15 hours work to make a 7 minute vlog

Today I released a short 7 minute video about the different things I’m working on professionally. The idea of the video is to get feedback and to prioritise my effort based on how much potential people see in the different projects I do. The video, titled “help me choose my new job” is partly lead generation and partly market research.

The vlogs that I usually make take about 4 hours to produce. The process goes like this:

  • I start with a rough cut: selecting what video material will make the edit and what not
  • then I move on to the fine cut: defining the rhythm of the video and placing the exact cuts and transitions
  • next I edit in the B-roll footage: hiding transitions, illustration the surroundings
  • text: I add lower thirds and pancartes over the video
  • sound: levels and compression/eq of the main soundtrack is adjusted, mostly to make the speech more intelligible
  • music: I add a music track under the parts that don’t contain narrative and add background music under some other parts

But today’s video was different. In a vlog, I don’t plan beforehand what is going to be said. But this time, I had a bunch of messages that I wanted to put in the video scenario. So I had to think how to arrange them. In short: I had to create a storyboard. As a visual style, I wanted to go with me explaining things in front of a whiteboard. But since writing on a whiteboard takes time, I feared the video would be too lengthy. So I decided to do the writing off-camera and editing in the newly written parts with freehand masking of the video clips on top of each other. I soon realised that this required planning.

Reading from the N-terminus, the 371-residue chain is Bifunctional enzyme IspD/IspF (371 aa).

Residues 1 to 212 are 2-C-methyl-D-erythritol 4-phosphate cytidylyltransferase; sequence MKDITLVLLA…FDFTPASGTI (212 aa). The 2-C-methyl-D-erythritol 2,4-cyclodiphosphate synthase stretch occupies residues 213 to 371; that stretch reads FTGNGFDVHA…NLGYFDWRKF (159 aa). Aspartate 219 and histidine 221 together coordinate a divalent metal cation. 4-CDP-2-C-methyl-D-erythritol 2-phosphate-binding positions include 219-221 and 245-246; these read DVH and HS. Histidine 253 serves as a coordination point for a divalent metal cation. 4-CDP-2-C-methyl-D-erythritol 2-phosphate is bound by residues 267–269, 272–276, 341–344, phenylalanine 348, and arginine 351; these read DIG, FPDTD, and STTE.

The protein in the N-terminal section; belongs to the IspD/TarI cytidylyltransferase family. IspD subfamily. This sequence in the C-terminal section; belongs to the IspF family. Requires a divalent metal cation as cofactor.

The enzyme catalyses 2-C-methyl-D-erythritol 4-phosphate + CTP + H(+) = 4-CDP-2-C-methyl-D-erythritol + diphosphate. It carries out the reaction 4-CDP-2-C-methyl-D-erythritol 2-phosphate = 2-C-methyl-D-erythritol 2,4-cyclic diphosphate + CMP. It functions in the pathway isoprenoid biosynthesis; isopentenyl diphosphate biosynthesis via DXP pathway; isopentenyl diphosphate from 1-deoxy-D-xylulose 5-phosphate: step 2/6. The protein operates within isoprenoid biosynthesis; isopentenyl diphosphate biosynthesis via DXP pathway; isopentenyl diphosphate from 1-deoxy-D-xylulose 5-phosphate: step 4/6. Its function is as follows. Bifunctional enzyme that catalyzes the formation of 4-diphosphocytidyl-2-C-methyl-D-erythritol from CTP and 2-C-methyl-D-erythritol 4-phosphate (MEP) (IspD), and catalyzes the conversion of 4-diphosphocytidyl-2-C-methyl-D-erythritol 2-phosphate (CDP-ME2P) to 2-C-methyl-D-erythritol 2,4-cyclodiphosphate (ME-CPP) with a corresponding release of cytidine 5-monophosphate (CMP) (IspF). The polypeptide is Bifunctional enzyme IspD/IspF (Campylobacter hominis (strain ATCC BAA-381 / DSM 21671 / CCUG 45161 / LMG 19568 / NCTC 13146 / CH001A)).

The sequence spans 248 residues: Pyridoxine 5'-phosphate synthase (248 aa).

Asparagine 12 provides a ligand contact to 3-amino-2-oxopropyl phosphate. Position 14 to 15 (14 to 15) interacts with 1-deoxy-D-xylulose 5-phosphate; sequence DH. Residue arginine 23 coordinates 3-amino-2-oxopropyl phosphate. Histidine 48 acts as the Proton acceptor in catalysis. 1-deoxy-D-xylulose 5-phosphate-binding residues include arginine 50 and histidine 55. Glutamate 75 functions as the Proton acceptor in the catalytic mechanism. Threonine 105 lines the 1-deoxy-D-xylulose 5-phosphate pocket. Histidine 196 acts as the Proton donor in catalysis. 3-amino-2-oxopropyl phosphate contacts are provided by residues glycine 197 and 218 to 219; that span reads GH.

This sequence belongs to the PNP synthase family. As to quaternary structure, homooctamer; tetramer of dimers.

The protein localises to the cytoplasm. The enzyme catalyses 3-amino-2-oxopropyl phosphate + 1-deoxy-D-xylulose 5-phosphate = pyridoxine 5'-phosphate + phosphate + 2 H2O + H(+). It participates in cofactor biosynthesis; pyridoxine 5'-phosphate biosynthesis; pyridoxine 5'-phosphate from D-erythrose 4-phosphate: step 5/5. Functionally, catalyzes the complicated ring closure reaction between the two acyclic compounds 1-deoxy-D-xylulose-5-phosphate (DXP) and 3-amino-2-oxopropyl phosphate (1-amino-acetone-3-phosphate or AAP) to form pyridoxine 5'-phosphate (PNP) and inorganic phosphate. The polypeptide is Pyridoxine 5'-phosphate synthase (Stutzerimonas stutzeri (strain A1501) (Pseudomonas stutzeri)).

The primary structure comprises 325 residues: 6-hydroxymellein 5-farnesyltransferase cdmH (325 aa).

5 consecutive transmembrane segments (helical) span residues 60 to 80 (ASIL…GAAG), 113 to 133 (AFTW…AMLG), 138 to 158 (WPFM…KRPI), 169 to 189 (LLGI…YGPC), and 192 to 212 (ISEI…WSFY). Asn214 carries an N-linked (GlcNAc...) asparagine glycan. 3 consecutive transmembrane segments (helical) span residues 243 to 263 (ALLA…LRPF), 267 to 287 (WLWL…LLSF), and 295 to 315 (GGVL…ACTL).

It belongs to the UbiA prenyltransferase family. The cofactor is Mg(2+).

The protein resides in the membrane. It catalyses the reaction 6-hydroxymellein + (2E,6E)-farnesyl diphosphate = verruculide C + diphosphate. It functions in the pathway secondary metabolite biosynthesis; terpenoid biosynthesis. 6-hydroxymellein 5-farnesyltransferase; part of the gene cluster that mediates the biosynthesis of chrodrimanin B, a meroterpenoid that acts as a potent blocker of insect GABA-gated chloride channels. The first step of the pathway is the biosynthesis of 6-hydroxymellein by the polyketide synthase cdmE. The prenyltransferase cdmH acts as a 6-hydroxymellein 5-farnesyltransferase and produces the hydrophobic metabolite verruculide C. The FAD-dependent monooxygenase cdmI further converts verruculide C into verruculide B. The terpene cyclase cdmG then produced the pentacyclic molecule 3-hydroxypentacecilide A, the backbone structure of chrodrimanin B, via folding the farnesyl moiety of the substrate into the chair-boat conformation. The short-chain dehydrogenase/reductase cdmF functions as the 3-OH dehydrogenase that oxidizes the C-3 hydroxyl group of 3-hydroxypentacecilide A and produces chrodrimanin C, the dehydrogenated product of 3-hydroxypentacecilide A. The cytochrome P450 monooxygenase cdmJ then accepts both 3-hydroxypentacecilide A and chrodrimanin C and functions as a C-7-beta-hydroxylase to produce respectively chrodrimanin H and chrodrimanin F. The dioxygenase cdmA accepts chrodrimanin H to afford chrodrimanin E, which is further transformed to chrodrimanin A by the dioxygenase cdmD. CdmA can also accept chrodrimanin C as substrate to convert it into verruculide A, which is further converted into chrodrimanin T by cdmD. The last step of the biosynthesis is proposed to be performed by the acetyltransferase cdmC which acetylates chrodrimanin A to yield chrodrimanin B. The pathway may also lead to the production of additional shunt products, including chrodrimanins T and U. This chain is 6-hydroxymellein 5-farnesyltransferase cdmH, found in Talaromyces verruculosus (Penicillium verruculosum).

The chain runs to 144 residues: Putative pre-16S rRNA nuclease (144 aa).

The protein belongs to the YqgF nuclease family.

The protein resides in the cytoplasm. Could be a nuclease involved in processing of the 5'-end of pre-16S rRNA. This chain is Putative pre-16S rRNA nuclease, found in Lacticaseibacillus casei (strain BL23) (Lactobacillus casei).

I ended up writing a full script where I knew beforehand what was going to be said in each of the 22 scenes that I had planned. Then I had to think how to get continuity of the visuals on the whiteboard, so I also planned out the writing.  To make the video a bit more professional, I recorded the sound on a separate recorder (a Zoom H1 in my pocket connected to a lavalier mic). To make the recording less chaotic, I made a list of which scenes had to be shot in what order. During recording, I could then strike things of the shot list.

The result turned out exactly like planned (expect for 1 scene where I forgot to record the external audio), but it took 17 hours in total. A rough breakdown of the time spent:

  • 3 hours: brainstorming the video concept
  • 2 hours: storyboarding
  • 2 hours: script writing
  • 1 hour: rehearsing the positions and text
  • 1 hour: recording the footage
  • 1 hour: selecting what takes to use from the rushes
  • 2 hours: editing the footage
  • 1 hour: making the animated masks to combine 2 scenes
  • 2 hours: adding text, audio tweaks and music

Total time budget: 15 hours.

This is the first time that I’ve spend so much time on a video. It amounts to 2 hours/minute of video created, which I assume is a reasonable rate. My expectation is that with more experience, the result will be of higher quality, but the time spent will not go down a lot. I guess it’s just the nature of the medium: if you want to produce a decent video, you have to put in the work.

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